Throughout educational history, research does not acknowledge society ever as having special education schools until 1829 when the New England Asylum for the Blind was established. After this instance, states excluded children with disabilities from public education up until the twentieth century. With the Bill of Rights being passed in 1791, the federal government did not include education in any of the amendments, which in return became the responsibility of the state.
As the number of children with special needs increased, these children were excluded from attending public institutions. As Plessey vs. Ferguson declared separate but equal, special schools were built for particular races only. African Americans were excluded from any school or special state institutions.
Special education students and families did not receive a break until Brown v. Board of Education of Topeka, Kansas; the Supreme court ruled separate but equal was unconstitutional. Essentially, a racial segregation cases, parents of children with disabilities began to file suit against their education agencies based on the decision, which stabled in principle that all children should be guaranteed an equal education opportunity (The History of IDEA, 2001).
Two landmark court cases for special education students were: PARC v. Pennsylvania and Mills v. Washington, D.C. The cases argued that it was the state’s responsibility for education students with disabilities, going against the Bill of Rights. As a result, in 1975 the federal government passed the Education for All Handicapped Children’s Act; later changed to Individuals with Disabilities Education Act (IDEA). This act guaranteed a free and appropriate education that emphasized special educated services and related services, ensured the rights of the children with disabilities and their parents, assisted states and localities to provide education for disabled children, and assessed the effectiveness of efforts to educate children with disabilities. IDEA was reauthorized in 2004 to make changes in the structure and to ensure civil rights were guaranteed.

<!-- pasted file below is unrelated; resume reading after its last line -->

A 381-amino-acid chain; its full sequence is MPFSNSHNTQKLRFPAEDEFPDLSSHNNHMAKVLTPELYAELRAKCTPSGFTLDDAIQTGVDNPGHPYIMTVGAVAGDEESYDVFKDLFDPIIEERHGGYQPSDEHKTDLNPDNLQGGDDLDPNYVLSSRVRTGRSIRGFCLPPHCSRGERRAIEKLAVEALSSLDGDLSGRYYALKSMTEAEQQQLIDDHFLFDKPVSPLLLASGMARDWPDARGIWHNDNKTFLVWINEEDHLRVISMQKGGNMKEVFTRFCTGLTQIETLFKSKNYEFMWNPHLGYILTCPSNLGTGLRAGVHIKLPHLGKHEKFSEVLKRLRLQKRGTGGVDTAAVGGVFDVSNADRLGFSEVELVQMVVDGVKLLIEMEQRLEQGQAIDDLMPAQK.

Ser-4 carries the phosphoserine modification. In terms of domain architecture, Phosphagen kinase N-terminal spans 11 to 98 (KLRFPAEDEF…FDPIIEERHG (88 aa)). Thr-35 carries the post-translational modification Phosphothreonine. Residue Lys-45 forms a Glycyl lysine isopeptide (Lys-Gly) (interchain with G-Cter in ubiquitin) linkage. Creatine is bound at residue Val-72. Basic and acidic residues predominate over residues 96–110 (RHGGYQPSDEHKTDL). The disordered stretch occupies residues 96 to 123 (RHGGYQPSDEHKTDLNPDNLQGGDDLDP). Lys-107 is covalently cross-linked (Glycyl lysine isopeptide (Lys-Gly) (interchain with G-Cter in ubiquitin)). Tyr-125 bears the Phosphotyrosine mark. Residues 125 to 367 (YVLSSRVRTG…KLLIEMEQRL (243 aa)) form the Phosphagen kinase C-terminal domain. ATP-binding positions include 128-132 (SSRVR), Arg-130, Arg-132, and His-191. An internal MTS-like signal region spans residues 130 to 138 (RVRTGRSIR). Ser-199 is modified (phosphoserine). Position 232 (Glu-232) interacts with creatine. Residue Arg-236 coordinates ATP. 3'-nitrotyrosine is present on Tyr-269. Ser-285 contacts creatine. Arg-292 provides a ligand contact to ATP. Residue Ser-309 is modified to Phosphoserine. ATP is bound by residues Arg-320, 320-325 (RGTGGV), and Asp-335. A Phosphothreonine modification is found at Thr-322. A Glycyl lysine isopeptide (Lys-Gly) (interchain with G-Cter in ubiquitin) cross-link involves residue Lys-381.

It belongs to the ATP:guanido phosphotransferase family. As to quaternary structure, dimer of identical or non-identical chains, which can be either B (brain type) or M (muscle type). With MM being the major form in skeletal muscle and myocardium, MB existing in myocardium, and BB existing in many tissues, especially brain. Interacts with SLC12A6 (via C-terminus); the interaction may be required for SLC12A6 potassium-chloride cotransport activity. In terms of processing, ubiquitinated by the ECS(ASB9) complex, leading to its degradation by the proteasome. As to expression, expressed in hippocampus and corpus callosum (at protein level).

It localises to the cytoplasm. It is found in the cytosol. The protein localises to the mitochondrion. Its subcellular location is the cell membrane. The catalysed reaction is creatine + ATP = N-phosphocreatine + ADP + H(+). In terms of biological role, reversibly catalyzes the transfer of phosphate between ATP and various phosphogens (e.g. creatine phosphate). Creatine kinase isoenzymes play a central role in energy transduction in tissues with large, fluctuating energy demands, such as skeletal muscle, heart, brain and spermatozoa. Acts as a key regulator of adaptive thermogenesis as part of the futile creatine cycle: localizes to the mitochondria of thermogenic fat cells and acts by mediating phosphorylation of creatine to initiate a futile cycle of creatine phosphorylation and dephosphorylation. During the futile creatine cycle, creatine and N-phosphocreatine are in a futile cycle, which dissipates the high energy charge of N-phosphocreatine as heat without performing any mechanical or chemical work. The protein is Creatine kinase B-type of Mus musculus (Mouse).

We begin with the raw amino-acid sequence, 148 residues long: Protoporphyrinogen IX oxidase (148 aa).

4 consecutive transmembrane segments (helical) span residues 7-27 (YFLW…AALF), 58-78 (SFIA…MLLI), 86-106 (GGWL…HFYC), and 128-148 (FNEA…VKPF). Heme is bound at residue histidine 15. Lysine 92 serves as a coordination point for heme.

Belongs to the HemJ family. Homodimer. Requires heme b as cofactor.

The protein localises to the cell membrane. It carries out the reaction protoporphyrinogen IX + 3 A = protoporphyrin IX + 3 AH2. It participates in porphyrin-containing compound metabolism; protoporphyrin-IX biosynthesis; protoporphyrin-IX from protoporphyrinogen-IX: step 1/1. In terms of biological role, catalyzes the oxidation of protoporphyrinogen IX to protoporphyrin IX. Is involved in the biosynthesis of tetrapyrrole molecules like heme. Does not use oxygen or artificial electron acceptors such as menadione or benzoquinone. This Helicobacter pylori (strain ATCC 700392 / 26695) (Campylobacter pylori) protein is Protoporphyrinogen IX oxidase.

The focus of this presentation is about the learning content in distance education for students with learning disabilities. According to most definitions, learning disabilities (LD) are a group of disorders that affect the ability to acquire or use listening, speaking, concentrating, reading, writing, reasoning, or math skills (Epstein, Grinberg, Ilovitch, Klemes, & Zuker, 2006). Education has seen tremendous advancements, with the current trend being that of learning from a distance. With this being stated, special education students also have the rights of taking classes via the internet. Special education students have many advantages and disadvantages in distance education. The advantages of special education students learning in an online setting are: the use of an assistive computerized learning environment, intelligent tutoring system, and the confidence of the students.
The assistive computerized learning environment impacted society in a tremendous way. In the second half of the twentieth century, and particularly during the 1990s, special attention and efforts were devoted to research and treatment relating to children and adults with one or more learning disabilities (Epstein, Grinberg, Ilovitch, Klemes, & Zuker, 2006). Evidence obtained from this research proved that assistive technologies, computer hardware and software, can help students overcome multiple types of learning disabilities. Assistive technology was used to help students successfully complete their online course requirements. Most assistive programs targeted students who suffered from print-related problems. One of the technologies developed to overcome students’ reading difficulties is computer programs that provide synthetic speech output, synchronized with text (Epstein, Grinberg, Ilovitch, Klemes, & Zuker, 2006). Research shows that there are multiple programs available to deliver text (AT&T’s Text to Speech & Kurzweill 3000 to name a few). It has been shown that using computer readers enhances the reading rate of individuals with dyslexia, makes reading less tiring and less stressful, and makes the time they are able to devote to reading more sustained (Epstein, Grinberg, Ilovitch, Klemes, & Zuker, 2006).